Wednesday, 2 July 2014

'How to Stop Worrying and Start Living' by Dale Carnegie

All my adult life I have been a worrier.

I worried about things which I might have some control over, like how I would perform in exams and what grades I would get. I worried about things which I was unlikely to have control over, like whether my boyfriend would cheat on me and whether I'd be alone for the rest of my life. I worried about things which absolutely no one has any control over, like will it rain on my daughter's birthday, will there be a global pandemic of bird flu and will a meteor hit Earth any time soon.

It's hard to explain it, really (but most of us get caught in the net of worry at some time or another - it is such a common human predicament). Worry defies all rational explanations, because it is not rational. Worry does not prevent bad things from happening (although that is its symbolic purpose - you worry in advance, as if you could somehow affect the outcome) - on the contrary, it makes us think about the bad possibilities so much that it brings them into the present life, as it they had already happened. Worrying is a habit, an addiction, a way of living. It can be mild and irritating, or obsessive and torturous. Over the years I have experienced both of these extremes and pretty much everything in between.

So when I came across Dale Carnegie's book 'How to Stop Worrying and Start Living', I thought I'd give it a go.

Of course, it is not a new book so when I say 'I came across it' I mean that it somehow popped up on my Amazon, being offered to me as something that might interest me (clearly Amazon knows me too well). Dale starts off by explaining the background to this book and how it came into existence (it was actually written for an adult night school class he was teaching). He often refers to his own life and anecdotes from it which makes everything he says very believable, very authentic. In each chapter he presents you with a new strategy on how to banish worry from your life forever, fortified with stories of real people who have grappled with it and won. Every chapter ends with a one-sentence summary of this strategy, for example 'Co-operate with the Inevitable' or 'Put a stop-loss order on your worry'. He covers every angle, from analysing how likely it is that your perceived disaster will ever happen (often not at all) to how to make peace with bad things which did happen, and everything in between.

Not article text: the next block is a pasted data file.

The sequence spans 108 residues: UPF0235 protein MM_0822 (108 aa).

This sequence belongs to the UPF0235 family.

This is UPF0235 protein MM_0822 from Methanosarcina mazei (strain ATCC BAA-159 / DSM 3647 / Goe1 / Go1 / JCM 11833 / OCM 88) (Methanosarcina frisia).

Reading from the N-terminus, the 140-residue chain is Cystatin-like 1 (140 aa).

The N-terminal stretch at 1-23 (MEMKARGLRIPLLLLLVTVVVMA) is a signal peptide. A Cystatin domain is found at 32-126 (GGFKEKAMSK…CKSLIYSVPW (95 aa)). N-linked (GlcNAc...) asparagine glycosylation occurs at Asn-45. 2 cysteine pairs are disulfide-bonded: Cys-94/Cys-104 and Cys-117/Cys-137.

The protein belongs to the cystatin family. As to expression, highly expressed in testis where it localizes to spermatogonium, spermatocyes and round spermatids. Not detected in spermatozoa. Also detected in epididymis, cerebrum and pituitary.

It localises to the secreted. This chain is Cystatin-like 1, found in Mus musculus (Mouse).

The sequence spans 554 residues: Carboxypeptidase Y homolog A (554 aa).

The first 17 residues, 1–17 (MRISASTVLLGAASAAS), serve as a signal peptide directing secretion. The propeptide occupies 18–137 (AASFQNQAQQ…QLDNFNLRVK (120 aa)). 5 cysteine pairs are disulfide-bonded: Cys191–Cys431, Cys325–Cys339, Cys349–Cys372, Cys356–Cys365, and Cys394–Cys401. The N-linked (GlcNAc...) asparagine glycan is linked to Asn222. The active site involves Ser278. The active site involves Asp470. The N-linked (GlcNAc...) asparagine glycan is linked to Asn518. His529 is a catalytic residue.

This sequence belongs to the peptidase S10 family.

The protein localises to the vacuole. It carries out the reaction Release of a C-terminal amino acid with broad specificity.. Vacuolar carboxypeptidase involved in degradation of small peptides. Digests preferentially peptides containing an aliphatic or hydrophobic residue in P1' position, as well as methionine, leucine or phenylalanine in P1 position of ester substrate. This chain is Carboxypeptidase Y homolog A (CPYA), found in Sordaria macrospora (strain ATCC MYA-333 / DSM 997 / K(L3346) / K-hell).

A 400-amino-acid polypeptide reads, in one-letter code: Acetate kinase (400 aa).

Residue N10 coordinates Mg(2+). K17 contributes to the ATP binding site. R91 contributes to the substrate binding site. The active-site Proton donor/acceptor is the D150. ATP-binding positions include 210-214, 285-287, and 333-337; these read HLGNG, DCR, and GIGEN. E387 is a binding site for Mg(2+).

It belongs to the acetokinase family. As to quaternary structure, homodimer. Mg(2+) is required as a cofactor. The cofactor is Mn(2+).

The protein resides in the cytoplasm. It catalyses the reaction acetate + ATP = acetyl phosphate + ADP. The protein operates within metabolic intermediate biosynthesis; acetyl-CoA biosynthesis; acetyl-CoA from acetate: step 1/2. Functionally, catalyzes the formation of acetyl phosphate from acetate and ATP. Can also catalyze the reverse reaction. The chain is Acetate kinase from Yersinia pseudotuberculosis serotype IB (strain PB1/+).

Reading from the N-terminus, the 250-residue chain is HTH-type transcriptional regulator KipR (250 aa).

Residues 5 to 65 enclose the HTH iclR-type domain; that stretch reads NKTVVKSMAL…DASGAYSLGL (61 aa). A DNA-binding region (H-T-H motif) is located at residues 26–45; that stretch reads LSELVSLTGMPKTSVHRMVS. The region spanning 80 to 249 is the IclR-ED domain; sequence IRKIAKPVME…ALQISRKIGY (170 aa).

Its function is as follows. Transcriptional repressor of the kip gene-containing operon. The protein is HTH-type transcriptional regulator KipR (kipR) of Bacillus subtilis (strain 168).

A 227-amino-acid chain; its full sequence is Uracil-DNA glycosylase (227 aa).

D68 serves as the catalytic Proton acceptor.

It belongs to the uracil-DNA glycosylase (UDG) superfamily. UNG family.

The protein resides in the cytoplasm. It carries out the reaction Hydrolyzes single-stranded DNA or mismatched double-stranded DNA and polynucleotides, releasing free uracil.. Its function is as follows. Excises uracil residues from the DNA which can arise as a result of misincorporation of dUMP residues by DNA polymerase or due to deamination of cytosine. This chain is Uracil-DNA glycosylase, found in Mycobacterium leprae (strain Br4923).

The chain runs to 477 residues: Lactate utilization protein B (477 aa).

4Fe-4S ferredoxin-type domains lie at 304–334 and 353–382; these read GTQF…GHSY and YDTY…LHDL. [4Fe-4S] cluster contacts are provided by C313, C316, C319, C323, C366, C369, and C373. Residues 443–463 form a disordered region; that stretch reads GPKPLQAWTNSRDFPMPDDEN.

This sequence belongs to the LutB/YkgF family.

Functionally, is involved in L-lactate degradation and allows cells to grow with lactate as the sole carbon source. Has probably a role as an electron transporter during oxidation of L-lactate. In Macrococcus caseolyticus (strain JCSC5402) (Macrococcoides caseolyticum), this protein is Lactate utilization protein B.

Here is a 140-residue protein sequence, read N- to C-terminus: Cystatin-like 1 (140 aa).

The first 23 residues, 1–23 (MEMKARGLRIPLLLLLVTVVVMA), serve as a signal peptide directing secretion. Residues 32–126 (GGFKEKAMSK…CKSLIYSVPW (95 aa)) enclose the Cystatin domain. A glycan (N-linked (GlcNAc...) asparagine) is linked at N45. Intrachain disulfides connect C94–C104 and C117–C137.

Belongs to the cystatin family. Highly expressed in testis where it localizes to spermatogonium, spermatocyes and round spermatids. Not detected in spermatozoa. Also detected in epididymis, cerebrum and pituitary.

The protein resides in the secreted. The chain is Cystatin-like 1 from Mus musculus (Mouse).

My favourite by far is the advice to live in 'day-tight compartments'. What this means is letting go of the past, which is no longer here (not even yesterday, although it is so close!), forgetting about the future which isn't here yet, and simply focusing with all our power and skill on today. It means doing everything the best we can right now, today, just until bed time - without worrying about the future. It is essentially a very Buddhist approach of 'Be here, now'.

Lead, kindly light...
Keep though my feet; I do not ask to see
The distant scene; one step enough for me.

I have to say I think that his approach is amazing. While I don't normally believe in quick fixes for complex problems that arise from our pshyche, I have actually caught myself thinking that I will never again waste my time and energy by worrying, that least productive and useful of all human preoccupations, because I now simply understand how worry works, and I can exclude it from my life and my thoughts. There is nothing to be gained by it and a lot to be lost, missed or downright ruined.

If, like me, you are a person of anxious nature and you think you might benefit from something to stop your mind churning over those 'worst case scenarios' all the time, then I can't recommend this book highly enough.

What books have you read which have helped you with a personal challenge? 

No comments:

Post a Comment